Archive for December 9th, 2010

December 9, 2010

Source Meta Tags to Identify Original Publisher Content

In December 2009, the Official Google Webmaster Central Blog responded to publisher concerns about page rank penalties imposed by Google’s search algorithm due to legitimate cross-domain content duplication. Most websites would rarely (if ever) have valid reasons for displaying identical content on multiple and distinctly different domains.

Journalists of the past

Journalists in Radio-Canada newsroom, via Wikipedia

However, it is a common occurrence for news media sites with multiple syndication channels to legitimately publish duplicate cross-domain content.

Source Meta Tags

Google announced an extra feature for news publishers, to differentiate between the first version of a “breaking story” versus the re-distribution by others that follows. Such redistribution is legitimate, but publishers wanted to make sure that there was a way to give credit where credit was due to the most enterprising journalist for a given news story. Google responded with this suggestion:

News publishers and readers both benefit when journalists get proper credit for their work. That can be difficult, with news spreading so quickly and many websites syndicating articles to others. That’s why we’re experimenting with two new meta tags for Google News: syndication-source and original-source. Each of these meta tags addresses a different scenario, but for both the aim is to allow publishers to take credit for their work and give credit to other journalists.

original versus duplicate

Original versus Duplicate Website Content

Further details about Google’s introduction of “source” meta tags to help find original news was covered in the Google News Blog, and an even more in-depth description can be found in this excellent Search Engine Land article about meta tags including discussion of a recent algorithm patent granted to Google.

UPDATE

There is good reason for Google’s decision to implement these meta tags on a trial basis. Best practice, for both bloggers and publishers alike, requires attribution if using another source’s original work. Most reputable online content producers have credited their source with a link until now. However, there is some concern that they could stop doing that, and instead, merely use the meta tag. That would be a much worse outcome for the original writer, in terms of receiving much-deserved credit for their work.

The meta tags are useful to Google, as they give input to the page rank algorithm (which seeks to reward providers of original content). Yet I do believe that this is a good-faith effort by Google. It would be unfortunate if these new meta tags have the opposite effect from what Google intended.

December 9, 2010

Transition to server-side moves forward with Google Cloud Print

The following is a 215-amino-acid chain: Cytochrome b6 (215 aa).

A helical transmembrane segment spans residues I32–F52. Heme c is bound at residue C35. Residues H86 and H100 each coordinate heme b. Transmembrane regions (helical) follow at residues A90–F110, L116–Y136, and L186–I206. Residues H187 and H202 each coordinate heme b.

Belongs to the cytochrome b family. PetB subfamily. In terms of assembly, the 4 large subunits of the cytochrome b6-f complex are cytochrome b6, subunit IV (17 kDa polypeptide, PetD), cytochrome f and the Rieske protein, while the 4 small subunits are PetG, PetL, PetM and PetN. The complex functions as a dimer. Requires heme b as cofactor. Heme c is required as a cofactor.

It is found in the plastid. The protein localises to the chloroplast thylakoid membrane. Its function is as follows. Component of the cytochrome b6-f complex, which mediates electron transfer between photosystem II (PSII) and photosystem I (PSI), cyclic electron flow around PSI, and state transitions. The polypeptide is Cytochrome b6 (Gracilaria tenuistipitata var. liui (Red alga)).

print from the clouds with Chrome OS

Google Cloud Print logo

Google has been extremely busy recently. Maybe a more accurate statement would be that they’ve been extremely prolific. Google introduced the Chrome Operating System Netbook, also known as the Cr-48, to select users. It shipped yesterday. That was probably the highest profile event.

But Google also quietly unveiled a new cloud print feature, now available in public beta.

Google Cloud Print

The landing page for instructions to connect a printer  to Google Cloud Print describes the product with a nicely stylized flow image (see below). Here is the official product description:

By connecting your printer with the Google Cloud you will be able to print to your printer from any computer or smart phone, regardless of where you are. Just activate the Google Cloud Print connector in Google Chrome and your printer will automatically be available to you from Google Cloud Print enabled web and mobile apps.

This page includes a button to install Google Chrome browser, stating that it is for Windows 7, Vista and XP. It probably refers only to the Chrome browser, not to the Cloud Print functionality. I came to this conclusion after reading a Cloud Print help page, “Where can I print from?”

We’re working hard to provide Google Cloud Print integration with many Google products and services, the first of which will be Chrome OS….

Flowchart for using Cloud Print

Flowchart for connecting a printer to Google Cloud Print

Still a beta product

I looked for more information in the footer of the Google Cloud Print Help page. I found and clicked on this Google Cloud Print link. I presumed this would be an “About” page, or maybe a post from the Google New Products site on Blogger. Instead I was surprised get a return of the same URL in the header,

http://www.google.com/cloudprint/intl/en

and the following text:

Missing X-CloudPrint-Proxy header.

Error 400

It appears that Cloud Print isn’t quite ready yet for everyone. For now, it is ONLY available for users running Google Chrome Operating System.